By Dan Kennedy • The press, politics, technology, culture and other passions

The Purcell report

The Boston Herald is not only debt-free as a result of publisher Pat Purcell’s sale of his Community Newspaper Co. (CNC) division; it also made a small profit last year. At least that’s what Purcell told Herald employees at a newsroom meeting on Monday, according to a respected insider.

Purcell has always played his finances close to the vest, so figuring out how well he is or isn’t doing is inevitably a matter of educated guesswork. According to “a newspaper executive who considered buying Purcell’s properties,” the Herald lost $2 million last year, whereas the 100-newspaper CNC chain made $20 million. I can’t explain the disparity between that account, reported by the Boston Globe’s Steve Bailey, and Purcell’s version. But I can guess:

  • The drastic cutbacks Purcell implemented last year — slashing the newsroom by 25 percent by the end of June — may have finally taken hold, transforming a money-losing operation into a slightly profitable one.
  • The Herald and CNC share a lot of content; not only is the Herald loaded with CNC copy these days, but a vast chunk of the sports section in the Framingham-based MetroWest Daily News, the CNC flagship, consists of Herald coverage. Such cost-sharing allows for quite a bit of creative accounting. And perhaps it was to Purcell’s benefit to pump up CNC’s numbers while having the Herald show a loss on paper.

According to my correspondent, Purcell told his troops that after paying off the debt he took on to purchase CNC (for a reported $150 million) in 2001, and paying a 35 percent contractural fee to his investors, the remainder of the $225 million CNC sale went to the Herald. Purcell wouldn’t say how much that was, but insiders estimate that at roughly $10 million to $20 million. Purcell added that neither he nor his family made any money on the deal, saying that all of it was rolled into the Herald.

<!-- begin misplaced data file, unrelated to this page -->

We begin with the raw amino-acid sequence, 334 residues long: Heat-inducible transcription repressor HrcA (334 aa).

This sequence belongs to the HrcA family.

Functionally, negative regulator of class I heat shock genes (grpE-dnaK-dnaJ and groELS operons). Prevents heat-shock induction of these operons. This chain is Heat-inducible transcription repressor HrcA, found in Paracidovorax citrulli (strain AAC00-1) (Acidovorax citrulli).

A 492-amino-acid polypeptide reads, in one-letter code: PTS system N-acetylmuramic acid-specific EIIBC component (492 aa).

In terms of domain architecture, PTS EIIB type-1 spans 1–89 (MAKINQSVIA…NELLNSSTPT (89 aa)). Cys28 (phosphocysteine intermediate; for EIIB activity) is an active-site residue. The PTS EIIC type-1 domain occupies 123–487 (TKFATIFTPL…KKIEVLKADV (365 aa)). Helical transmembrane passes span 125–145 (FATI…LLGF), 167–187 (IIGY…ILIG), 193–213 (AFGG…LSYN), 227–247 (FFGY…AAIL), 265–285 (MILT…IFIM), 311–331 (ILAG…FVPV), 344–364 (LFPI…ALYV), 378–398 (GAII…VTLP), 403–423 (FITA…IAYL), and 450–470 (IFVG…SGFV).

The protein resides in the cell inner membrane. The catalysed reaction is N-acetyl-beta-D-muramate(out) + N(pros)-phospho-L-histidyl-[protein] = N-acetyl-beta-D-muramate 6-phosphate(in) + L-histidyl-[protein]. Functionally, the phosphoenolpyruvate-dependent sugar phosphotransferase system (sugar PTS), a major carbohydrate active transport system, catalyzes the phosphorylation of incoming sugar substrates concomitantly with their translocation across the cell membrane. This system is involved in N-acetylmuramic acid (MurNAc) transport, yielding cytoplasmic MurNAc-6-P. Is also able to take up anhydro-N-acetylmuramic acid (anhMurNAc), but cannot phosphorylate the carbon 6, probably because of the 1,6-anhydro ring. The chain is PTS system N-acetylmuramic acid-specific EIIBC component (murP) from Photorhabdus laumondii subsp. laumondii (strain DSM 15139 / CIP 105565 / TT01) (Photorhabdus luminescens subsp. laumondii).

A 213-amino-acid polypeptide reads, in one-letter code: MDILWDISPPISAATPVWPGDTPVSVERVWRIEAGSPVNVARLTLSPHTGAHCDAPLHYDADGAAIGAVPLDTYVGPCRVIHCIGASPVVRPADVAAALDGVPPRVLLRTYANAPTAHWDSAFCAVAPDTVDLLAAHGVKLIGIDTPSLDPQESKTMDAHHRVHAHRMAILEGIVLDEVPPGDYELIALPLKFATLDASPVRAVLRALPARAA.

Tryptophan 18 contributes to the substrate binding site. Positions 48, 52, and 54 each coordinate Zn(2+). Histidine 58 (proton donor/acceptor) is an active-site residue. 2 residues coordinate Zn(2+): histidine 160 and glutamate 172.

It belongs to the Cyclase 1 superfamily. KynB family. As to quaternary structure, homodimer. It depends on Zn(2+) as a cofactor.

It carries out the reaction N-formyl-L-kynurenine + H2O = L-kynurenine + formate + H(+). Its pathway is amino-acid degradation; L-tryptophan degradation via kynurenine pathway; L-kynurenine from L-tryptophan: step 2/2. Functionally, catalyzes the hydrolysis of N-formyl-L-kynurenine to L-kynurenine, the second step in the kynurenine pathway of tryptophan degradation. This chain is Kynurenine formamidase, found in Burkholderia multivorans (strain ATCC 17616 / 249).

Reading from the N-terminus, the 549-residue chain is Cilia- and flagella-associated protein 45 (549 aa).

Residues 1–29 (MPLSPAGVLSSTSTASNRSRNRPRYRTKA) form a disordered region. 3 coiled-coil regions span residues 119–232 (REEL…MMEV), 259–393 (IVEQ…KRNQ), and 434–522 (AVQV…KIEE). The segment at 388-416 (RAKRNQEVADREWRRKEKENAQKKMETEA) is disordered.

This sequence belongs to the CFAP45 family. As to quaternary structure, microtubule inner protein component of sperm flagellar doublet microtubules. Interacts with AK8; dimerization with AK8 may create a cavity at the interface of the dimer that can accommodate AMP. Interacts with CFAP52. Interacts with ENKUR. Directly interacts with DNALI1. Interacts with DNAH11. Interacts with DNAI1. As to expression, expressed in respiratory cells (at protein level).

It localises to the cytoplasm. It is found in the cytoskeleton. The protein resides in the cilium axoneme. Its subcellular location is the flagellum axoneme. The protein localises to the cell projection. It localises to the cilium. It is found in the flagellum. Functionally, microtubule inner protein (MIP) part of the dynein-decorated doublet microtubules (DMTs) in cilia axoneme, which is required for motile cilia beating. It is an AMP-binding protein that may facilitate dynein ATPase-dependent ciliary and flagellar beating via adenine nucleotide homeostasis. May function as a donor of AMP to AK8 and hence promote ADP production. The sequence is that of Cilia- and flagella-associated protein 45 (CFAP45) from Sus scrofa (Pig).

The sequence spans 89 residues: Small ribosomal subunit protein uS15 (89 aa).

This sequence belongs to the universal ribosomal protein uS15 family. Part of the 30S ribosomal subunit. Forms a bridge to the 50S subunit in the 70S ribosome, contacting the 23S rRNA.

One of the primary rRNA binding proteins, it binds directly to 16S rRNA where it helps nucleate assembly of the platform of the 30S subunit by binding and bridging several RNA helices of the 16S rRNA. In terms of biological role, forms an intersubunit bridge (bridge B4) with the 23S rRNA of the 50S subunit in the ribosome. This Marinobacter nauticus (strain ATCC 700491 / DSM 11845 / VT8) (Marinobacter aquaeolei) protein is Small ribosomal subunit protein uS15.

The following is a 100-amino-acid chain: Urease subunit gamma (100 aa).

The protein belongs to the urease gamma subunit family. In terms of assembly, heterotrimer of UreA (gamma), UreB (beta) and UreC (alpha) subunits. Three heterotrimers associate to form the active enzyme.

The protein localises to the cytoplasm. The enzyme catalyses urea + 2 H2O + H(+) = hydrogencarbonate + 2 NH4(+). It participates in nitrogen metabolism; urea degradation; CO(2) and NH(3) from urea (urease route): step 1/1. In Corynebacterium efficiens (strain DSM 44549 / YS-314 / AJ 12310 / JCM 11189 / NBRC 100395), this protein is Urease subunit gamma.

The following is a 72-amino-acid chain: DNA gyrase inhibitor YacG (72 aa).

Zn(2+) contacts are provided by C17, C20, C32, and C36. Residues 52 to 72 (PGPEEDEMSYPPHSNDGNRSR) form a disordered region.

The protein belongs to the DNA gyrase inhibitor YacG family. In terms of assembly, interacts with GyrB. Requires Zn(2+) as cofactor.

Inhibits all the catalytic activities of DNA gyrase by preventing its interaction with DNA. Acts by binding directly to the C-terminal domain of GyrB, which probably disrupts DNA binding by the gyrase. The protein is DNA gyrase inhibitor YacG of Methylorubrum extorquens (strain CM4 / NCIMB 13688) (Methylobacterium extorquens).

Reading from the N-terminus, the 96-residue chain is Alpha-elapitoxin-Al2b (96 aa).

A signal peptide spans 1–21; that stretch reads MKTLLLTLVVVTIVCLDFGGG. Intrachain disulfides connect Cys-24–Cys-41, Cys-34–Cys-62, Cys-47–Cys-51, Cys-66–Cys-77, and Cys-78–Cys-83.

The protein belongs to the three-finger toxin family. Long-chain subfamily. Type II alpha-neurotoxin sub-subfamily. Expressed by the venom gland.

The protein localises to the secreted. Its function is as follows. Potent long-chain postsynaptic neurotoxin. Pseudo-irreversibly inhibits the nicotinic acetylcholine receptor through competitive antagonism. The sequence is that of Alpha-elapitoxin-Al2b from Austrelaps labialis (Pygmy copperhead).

So what’s next? Additional cuts and/or layoffs are possible, but Purcell said he has not yet decided whether that will be necessary. He said the Herald and CNC, under new owner Liberty Group Publishing, will continue to share content and advertising, and that he wants to reduce costs on the production end. Reportedly there was a lot of talk about growth and change, too, especially with respect to the Internet. Weekday circulation continues to plunge toward the 200,000 mark, but Purcell said the Herald’s Web site received 12 million hits in March. That should translate to roughly 2 million visitors, which isn’t bad.

One thing that has always impressed me about Purcell is his ability to inspire his employees. In a dozen years of writing about the Herald, I’ve almost always found it to be an incredibly loyal place with a circle-the-wagons mentality when any outsider would dare to criticize the paper. The only exception was a couple of years ago, when Mike Barnicle, who’d lost his Globe column because of ethical transgressions exposed partly by the Herald, was hired, and when well-regarded editor Andy Costello was removed from his post. But Barnicle’s gone (except for an occasional contribution), and, despite massive cutbacks, morale appears to have recovered.

Certainly it doesn’t hurt that Purcell has chosen to stand and fight. It may be true that no buyers wanted the Herald. But after selling CNC, Purcell easily could have taken his millions, shut the Herald and enjoyed a lucrative early retirement. That he didn’t shows that money isn’t the most important thing to him. You can’t say that about too many other newspaper owners these days, and you have to respect him for that.